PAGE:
• Sentinel-1A and Sentinel-1B SAR data from Vertex
    Vertex is NASA's Alaska Satellite Facility DAAC (ASF DAAC) search tool, which allows for the preview of numerous types of SAR data, including Sentinel-1.

To learn more about SAR and processing Level 1 data, view the SAR-related Earthdata webinars, NASA's Applied Remote Sensing Training (ARSET) Program Introduction to SAR training, or ASF DAAC's inundation data recipes.

Data (often in NRT) can be visualized in Worldview and via NASA's experimental Global Flood Mapping and Advanced Rapid Imaging and Analysis (ARIA) projects:

  • Suomi NPP VIIRS Corrected Reflectance in Worldview
    Note that a false-color image created by combining bands M11 as red, I2 as green, and I1 as blue, or M3-I3-M11, is useful for enhancing flood conditions. In a false-color image made with this band combination, liquid water on the ground appears very dark since it absorbs in the red and the shortwave-infrared ranges.
  • NOAA-20 VIIRS Corrected Reflectance in Worldview
    Note that a false-color image created by combining bands M11 as red, I2 as green, and I1 as blue is useful for enhancing flood conditions. In a false-color image made with this band combination, liquid water on the ground appears very dark since it absorbs in the red and the shortwave-infrared ranges.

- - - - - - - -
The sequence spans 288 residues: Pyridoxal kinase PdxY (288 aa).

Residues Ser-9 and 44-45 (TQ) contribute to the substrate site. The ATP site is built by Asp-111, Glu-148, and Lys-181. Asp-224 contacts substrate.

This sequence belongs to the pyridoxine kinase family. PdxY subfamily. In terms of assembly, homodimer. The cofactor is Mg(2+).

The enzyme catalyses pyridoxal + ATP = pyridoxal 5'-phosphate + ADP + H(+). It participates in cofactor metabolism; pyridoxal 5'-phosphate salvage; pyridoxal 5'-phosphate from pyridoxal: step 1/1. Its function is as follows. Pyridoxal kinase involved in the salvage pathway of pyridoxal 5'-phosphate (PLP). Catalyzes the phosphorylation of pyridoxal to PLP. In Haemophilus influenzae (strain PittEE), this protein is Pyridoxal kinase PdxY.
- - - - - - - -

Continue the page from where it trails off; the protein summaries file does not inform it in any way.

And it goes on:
• MODIS Flood Inundation Maps
    1-3 or 14 day composites; flood water and surface water layers can be downloaded as shapefiles, while the water product itself can be downloaded as a GeoTIFF.
  • Event Response to Floods at ARIA
    The ARIA Project, a joint effort of the California Institute of Technology and NASA's Jet Propulsion Laboratory, is developing the infrastructure to generate imaging products in near real-time that can improve situational awareness for disaster response. Products are in folders based on the date of the event and the location.

NASA Disasters Flood Dashboard and Events

The dashboard contains experimental NASA products that may assist in preparing for or responding to a flood. NASA Disasters also creates products for specific events and provides other information to help interpret the data.

 

Monitoring Flood Conditions using NASA Earth Observation Data is a story map from NASA’s ArcGIS DAAC Collaboration. Satellite observations can monitor the occurrence of floods and map out areas most at risk of flooding. Datasets in the story map include precipitation, soil moisture, flood detection, and reservoirs and dams.

NASA Applied Sciences Disasters Flood Dashboard and Events

The dashboard contains experimental NASA products that may assist in preparing for or responding to a flood. NASA Disasters also creates products for specific events and provides other information to help interpret the data.

Last Updated
Oct 19, 2021